When a slope is below a wall you should consider using a 5 ft (1.52 m) soil bench at the base of the wall. Reviewing the two drawings shows that a 5 ft (1.52 m) bench provides a deeper wall rock base and a much greater slip arc to resist undermining than does the typical amount of buried block. Remember that with a 2:1 slope below and a 5 ft (1.52 m) bench the wall would need 2.5 ft (0.76 m) of additional height. This 2.5 ft (0.76 m) along with standard buried amount makes our 18 ft (5.48 m) exposed example wall closer to 23 ft (7.0 m) for design.

A typical design section for a wall such as this one would be similar to this section from AB Walls Design Software. The standard grid lengths would be around 60% of the total wall height and the top few layers of grid, depending of the wall height, would be lengthened to 90% of the total wall height due to the paved surfaces above. It is common practice to lengthen top grids for three distinct conditions:

Typical Design Section

Typical Section

  • Seismic loading
  • Slopes above a wall
  • Paved surfaces that are placed above the joint between the infill and retained soil zones.

At High Pointe Commons the majority of walls had either paved surfaces or slopes above them. AB Walls Design Software allows the engineer to model the wall section with elongated top grids under all surcharge conditions. With this flexibility, the user can attempt to model the design as close to as-built conditions as possible. The reason to lengthen the top grids when paved surfaces are above is to minimize the potential of future cracking in the retaining wall.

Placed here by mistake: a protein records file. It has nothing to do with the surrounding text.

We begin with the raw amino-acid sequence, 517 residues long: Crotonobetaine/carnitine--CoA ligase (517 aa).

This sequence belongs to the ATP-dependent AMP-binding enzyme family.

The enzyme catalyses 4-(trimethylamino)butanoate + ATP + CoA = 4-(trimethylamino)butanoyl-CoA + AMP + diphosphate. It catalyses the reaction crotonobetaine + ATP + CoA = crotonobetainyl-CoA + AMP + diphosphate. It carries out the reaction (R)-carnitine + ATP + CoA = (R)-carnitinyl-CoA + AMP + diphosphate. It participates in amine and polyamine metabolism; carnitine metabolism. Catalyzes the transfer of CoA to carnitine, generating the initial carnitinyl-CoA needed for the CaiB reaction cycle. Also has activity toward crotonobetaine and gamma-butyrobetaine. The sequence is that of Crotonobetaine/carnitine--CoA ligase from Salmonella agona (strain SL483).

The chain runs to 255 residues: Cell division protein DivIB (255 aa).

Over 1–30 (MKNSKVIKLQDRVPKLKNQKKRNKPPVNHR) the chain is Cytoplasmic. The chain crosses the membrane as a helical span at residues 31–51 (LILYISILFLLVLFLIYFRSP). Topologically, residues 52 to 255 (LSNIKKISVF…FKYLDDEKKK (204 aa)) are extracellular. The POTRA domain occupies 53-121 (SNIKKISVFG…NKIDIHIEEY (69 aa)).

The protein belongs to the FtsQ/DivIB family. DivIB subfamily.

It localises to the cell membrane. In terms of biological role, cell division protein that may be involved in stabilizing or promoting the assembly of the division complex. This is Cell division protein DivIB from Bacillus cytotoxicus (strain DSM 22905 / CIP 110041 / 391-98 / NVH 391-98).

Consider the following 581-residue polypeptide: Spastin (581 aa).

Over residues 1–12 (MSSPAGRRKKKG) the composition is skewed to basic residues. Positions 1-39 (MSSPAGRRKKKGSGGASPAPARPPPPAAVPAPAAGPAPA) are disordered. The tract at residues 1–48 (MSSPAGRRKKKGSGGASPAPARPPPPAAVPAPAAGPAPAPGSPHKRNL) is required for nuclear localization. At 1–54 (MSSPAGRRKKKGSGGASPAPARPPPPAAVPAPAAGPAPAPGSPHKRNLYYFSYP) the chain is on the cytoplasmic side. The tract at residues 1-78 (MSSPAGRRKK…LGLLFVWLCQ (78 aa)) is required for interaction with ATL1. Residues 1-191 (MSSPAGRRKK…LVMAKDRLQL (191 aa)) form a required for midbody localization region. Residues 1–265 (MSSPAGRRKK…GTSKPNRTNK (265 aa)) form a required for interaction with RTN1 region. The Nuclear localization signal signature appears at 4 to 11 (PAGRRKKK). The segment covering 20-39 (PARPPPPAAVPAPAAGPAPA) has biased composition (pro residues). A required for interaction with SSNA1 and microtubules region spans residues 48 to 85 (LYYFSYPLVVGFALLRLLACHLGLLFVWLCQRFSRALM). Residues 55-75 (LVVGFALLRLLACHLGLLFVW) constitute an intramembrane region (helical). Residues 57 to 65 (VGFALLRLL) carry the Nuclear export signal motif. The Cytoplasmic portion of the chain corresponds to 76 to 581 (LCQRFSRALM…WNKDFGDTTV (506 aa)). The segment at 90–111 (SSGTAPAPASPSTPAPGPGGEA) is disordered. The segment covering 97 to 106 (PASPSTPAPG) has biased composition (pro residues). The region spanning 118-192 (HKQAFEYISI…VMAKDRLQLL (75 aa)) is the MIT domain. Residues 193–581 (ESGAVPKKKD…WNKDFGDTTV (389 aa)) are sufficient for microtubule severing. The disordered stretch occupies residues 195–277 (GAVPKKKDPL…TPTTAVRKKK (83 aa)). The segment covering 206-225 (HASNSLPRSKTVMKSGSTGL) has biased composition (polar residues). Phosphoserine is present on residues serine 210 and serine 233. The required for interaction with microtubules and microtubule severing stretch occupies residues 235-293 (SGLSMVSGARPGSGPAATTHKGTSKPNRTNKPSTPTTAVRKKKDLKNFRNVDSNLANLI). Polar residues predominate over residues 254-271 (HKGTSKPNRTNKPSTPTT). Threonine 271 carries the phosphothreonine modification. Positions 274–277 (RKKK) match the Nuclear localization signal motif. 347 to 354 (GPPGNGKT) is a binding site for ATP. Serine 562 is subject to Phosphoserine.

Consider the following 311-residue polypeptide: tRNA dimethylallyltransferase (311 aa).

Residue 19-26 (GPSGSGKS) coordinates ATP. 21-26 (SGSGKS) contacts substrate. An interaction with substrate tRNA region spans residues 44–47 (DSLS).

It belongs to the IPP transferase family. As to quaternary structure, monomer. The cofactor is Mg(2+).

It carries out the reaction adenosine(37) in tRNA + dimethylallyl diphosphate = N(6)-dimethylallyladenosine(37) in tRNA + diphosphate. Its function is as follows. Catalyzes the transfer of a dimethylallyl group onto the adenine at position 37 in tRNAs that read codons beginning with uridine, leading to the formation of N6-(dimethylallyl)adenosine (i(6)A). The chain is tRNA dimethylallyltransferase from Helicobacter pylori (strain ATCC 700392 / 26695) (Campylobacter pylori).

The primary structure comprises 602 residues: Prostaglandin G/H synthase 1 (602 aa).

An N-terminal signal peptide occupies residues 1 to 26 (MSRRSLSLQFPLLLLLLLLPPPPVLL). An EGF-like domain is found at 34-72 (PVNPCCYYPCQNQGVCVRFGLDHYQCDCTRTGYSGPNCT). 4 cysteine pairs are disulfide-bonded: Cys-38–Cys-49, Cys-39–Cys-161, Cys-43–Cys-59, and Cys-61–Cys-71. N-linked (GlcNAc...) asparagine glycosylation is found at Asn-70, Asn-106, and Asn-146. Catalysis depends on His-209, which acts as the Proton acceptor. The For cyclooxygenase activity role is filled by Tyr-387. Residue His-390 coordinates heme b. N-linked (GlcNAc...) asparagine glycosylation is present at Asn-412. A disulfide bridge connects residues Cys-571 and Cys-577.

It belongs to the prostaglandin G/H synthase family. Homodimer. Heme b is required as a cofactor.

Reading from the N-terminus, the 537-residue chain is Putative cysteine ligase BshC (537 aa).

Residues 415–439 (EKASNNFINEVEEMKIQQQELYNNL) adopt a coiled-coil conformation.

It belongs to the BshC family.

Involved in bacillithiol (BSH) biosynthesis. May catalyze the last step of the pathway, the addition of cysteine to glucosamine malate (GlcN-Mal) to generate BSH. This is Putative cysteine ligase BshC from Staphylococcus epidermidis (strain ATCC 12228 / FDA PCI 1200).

Cracked pavement can shorten the life of the pavement but also the life of the retaining wall by allowing water to migrate through the crack into the infill zone which could cause hydrostatic pressure to build up behind the facing. An engineer should consider the reinforced soil mass and retained soil mass as separate structures working independently. Although there is no relative movement between the two zones, a defined construction joint remains because the reinforced soil mass, formed by the Allan Block facing, the infill soil and the geogrid working together as a single unit is built with a tighter control on compaction. Whereas the retained soil is typically unreinforced re-compacted site soil built with less controls. By bridging the construction joint between the soil zones with extended geogrid layers you disrupt any variations between them, such as settlement, and minimize the potential of future cracking of the paved surface and ultimately increasing the life of both the pavement and the retaining wall.